• @armani F# and C# are consonant, so it would sound good as well. If you see the bass line in that specific point, you'll see that it is an A# that goes to a B, and that would be the leading tone going to the tonic. So yes, it is quite smooth this way. – Shevliaskovic Feb 19 at 19:34
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I think there are two main ways to look at this: historically and acoustically.

In western music history harmony was first conceived as counterpoint which is multiple voices moving in different directions. The compositional procedure of moving voices contrapuntally is called voice leading. The theory of chords we have today is the result of centuries of music theory development from the Middle Ages to around the 19th century. From this historical perspective you can say chords, and especially chord inversions, are the result of contrapuntal voice leading. This views chords, which are vertical conceptions, as an after effect of melodic movement, which is a horizontal conception. In other words you get chord inversions as a result of moving the bass by melodic step-wise motion. A composer might "choose" chord inversions simply because they want to move the bass melodically.

You can also think of it in acoustical terms. Background information for this is the overtone series and the chord of nature. The basic idea is intervals can be viewed on a spectrum of relative consonance and stability which results in a major triad in root position as the most stable harmonic structure. From that view inverted chords are relatively dissonant and unstable. The ebb and flow of unstable to stable, or dissonant to consonant, sound is a principle device providing the forward impetus and expression to music. From this perspective a composer uses inverted chords because their instability provides forward drive and expressive power.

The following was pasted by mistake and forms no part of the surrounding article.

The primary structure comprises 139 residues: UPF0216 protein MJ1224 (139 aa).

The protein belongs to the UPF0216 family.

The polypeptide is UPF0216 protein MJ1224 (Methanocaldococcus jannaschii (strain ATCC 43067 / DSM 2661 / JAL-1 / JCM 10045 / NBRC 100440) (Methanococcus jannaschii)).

But a third thing really needs to be mentioned: composers work with common patterns within harmonic styles. The two theoretical point I made above may underlie how chord inversions evolved and work acoustically, but may not be giving a lot of thought to those things when writing. If someone writes a passage like I V6/4 I6 there isn't necessarily a lot of thought about the inversions, it's just a conventional movement. The compositional concern might be with things like the placement of that progression within the structure of phrase or its thematic treatment with rhythm. So a composer may be using certain inversions simply because they are the conventional harmonic material within certain styles or genres.